I decided to go through the process of analyzing and documenting the assembly for ‘srec_scan()’ in binutils-2.24/bfd/srec.c to gain a better understanding of everything that was happening under the hood. I figured this would be a good way to get more practice with assembly and reverse engineering, since I had the source code available and would be able to follow along with it. This is the same function that contains the bug I wrote about in my previous post. The code does some interesting things, so there was exposure to some new instructions and constructs.

While I was going through this process, I came upon a block of assembly that corresponded with the section of source code for a case in a switch statement. I could kind of recognize the assembly as corresponding with this block of source, but the compiler had done some things that really confused me upon first look. I know that compilers sometimes do things to optimize certain operations and this results in the assembly not matching the source code “1:1”, but I’m not familiar enough to know exactly when this is done or what the results look like. I didn’t feel comfortable moving on without understanding what was going on here, so I decided to go through the assembly line-by-line, taking notes on each one to keep track of values and results. After a few hours of doing this, I had finally gone through the entire thing and understood what the compiler had done and why.

This turned out to be one of the most productive learning exercises I have gone through. I had to spend some time digging through the Intel Developer’s Manuals to get a better understanding of certain instructions, learned about jump tables (super cool!), and improved my ability to keep track of values and results in assembly. One of the most challenging things when first getting started learning assembly is learning to keeping of values being moved around and changed, so it was good practice.

Going through ASM this way helped me a ton and I think it could help others who are just starting out as well. When I was done with this piece of code, I had some pretty decent notes that explained exactly what was happening and how that correlated with the source code. I realized these might be useful to someone else who’s learning RE, so I decided to write this post and include them.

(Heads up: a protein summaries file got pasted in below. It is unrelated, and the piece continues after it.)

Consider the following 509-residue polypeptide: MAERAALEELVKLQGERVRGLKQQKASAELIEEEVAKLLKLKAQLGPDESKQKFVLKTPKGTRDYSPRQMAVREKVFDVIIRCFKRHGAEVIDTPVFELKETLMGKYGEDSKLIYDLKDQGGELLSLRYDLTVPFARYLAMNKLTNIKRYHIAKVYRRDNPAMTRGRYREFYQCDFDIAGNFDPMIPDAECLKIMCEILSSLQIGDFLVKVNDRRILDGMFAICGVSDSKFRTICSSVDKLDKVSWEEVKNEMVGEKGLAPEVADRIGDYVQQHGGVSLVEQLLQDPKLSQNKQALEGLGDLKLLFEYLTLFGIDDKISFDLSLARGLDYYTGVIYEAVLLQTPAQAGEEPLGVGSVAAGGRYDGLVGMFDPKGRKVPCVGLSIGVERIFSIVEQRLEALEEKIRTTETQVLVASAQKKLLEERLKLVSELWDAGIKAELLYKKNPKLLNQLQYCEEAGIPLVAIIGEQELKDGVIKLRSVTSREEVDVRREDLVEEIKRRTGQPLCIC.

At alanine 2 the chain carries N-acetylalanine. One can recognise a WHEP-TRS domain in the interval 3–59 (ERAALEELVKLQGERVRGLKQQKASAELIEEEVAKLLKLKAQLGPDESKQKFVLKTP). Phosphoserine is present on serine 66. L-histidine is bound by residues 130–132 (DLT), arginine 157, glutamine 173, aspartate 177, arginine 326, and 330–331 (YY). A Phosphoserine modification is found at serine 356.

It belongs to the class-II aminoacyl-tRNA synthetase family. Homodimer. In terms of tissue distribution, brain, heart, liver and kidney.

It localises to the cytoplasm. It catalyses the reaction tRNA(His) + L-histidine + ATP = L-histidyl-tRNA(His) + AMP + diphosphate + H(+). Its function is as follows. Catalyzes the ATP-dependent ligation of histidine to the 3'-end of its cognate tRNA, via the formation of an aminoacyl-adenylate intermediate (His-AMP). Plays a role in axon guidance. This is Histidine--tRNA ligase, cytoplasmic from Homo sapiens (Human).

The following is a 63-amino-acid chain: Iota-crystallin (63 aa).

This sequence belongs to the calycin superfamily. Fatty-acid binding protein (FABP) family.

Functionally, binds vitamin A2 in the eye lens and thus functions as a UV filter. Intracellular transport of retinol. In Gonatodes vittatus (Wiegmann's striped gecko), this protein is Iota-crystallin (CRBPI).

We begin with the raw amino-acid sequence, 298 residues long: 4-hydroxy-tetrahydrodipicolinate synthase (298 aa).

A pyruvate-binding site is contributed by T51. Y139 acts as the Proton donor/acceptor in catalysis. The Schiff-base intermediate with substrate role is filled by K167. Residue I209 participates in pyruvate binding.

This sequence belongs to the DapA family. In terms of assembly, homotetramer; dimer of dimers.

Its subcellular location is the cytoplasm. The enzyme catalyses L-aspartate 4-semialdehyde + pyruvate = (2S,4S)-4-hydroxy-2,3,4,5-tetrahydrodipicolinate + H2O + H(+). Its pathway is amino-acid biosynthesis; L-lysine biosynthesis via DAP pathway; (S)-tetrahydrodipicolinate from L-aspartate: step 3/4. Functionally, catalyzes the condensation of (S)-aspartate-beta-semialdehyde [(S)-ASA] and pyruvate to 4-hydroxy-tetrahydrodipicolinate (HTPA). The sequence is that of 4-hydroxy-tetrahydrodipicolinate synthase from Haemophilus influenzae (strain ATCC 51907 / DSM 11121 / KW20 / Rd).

Before we begin, here are some things you’ll want to have when doing this kind of work:

  1. Reference material - Intel Developer’s Manual 1-3, Google
  2. Text editor you feel comfortable taking notes in
  3. Pen and paper (you’ll want to have this too, trust me)
  4. Disassembler/debugger you feel comfortable with
  5. Lots of patience

Note: I say work with a debugger you’re comfortable with, but if you’re not comfortable with any yet, spend some time there first.

Let’s dig in.

srec_scan() in binutils-2.24/bfd/srec.c (lines 521-527)

Starting Values: `

  1. address= 0
  2. check_sum = 1
  3. data = ptr to a buffer, 2 bytes in size, that contains string ‘11’
  4. bytes = 0

Source Code (lines 521-527):

case '1':
	check_sum += HEX (data);
	address = (address << 8) | HEX (data);
	data += 2;
	check_sum += HEX (data);
	address = (address << 8) | HEX (data);
	data += 2;
	bytes -= 2;

Macros:

#define HEX(buffer) ((NIBBLE ((buffer)[0])<<4) + NIBBLE ((buffer)[1]))
#define NIBBLE(x)    hex_value(x)
#define hex_value(c)	((unsigned int) _hex_value[(unsigned char) (c)])

_hex_value is an array of size 255. Indices 0x30-0x39 and 0x41-0x47 return 0-9 and 10-16, respectively. All other indices return the value 0x63.

Assembly:

1   movzx edx, byte [rbp]
2   add rbp, 4
3   lea r14d, [r9 - 2]
4   movzx r10d, byte [rdx + _hex_value]
5   movzx edx, byte [rbp - 3]
6   movzx ecx, byte [rdx + _hex_value]
7   movzx edx, byte [rbp - 2]
8   mov edi, r10d
9   shl edi, 4
10  movzx esi, byte [rdx + _hex_value]
11  movzx edx, byte [rbp - 1]